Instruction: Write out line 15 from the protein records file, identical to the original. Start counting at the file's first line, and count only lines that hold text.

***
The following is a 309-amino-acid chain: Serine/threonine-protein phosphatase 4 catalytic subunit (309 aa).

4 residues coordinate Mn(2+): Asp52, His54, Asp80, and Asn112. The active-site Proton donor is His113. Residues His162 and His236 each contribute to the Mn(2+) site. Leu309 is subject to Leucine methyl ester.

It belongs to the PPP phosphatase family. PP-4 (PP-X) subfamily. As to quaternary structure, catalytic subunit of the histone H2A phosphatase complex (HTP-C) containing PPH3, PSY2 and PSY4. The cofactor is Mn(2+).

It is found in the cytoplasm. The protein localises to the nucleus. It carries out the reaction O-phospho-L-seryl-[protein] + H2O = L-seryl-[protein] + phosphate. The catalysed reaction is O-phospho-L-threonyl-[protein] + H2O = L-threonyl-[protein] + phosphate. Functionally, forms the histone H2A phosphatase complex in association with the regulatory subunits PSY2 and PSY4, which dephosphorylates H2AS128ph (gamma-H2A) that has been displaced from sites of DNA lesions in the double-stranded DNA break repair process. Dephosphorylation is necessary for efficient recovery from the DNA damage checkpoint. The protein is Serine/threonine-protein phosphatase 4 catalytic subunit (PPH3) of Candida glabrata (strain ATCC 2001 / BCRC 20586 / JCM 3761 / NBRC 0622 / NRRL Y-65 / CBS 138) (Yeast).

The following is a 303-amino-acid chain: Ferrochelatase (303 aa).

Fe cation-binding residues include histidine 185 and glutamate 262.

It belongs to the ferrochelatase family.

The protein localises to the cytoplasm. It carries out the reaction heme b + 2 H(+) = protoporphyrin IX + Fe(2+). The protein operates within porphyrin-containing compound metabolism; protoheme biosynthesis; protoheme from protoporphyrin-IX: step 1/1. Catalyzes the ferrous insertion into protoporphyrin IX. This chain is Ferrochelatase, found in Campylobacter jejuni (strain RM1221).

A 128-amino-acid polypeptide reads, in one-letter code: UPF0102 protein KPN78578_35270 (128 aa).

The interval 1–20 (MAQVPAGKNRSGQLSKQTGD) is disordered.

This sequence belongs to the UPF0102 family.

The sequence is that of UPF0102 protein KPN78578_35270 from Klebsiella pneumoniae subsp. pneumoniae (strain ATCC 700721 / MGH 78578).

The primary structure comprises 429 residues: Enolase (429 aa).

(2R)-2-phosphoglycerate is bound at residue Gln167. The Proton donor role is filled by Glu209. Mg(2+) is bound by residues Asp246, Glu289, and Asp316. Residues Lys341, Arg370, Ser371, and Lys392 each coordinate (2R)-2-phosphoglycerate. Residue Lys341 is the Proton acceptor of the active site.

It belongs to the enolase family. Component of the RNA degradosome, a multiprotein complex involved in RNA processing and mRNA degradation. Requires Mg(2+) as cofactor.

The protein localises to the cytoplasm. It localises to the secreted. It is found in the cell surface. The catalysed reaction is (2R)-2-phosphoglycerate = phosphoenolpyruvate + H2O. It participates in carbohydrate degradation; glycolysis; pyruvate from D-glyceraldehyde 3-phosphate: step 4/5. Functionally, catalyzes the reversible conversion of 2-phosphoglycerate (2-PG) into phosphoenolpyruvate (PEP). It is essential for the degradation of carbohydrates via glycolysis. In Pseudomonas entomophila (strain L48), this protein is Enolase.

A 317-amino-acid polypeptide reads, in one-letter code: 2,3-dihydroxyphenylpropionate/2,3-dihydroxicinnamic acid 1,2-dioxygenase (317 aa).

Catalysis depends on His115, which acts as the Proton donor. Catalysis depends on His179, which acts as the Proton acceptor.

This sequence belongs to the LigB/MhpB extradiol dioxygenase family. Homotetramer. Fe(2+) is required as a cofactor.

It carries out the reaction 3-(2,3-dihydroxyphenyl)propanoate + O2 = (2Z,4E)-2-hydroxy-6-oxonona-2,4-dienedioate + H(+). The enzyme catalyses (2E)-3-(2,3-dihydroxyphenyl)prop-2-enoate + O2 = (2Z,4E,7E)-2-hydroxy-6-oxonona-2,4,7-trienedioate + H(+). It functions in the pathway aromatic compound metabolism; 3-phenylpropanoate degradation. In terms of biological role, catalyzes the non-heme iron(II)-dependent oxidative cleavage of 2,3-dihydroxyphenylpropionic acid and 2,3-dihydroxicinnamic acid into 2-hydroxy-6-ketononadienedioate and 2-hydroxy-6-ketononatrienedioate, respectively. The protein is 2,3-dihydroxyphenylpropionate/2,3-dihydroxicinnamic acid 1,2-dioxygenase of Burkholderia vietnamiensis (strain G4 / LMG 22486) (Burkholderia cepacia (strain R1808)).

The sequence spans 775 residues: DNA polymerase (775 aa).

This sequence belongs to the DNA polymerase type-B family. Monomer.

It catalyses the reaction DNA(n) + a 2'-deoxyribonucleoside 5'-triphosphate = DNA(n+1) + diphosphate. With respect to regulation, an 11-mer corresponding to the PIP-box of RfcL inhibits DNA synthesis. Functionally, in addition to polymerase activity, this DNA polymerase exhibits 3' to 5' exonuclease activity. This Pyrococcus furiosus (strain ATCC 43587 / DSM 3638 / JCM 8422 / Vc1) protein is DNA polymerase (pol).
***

It belongs to the enolase family. Component of the RNA degradosome, a multiprotein complex involved in RNA processing and mRNA degradation. Requires Mg(2+) as cofactor.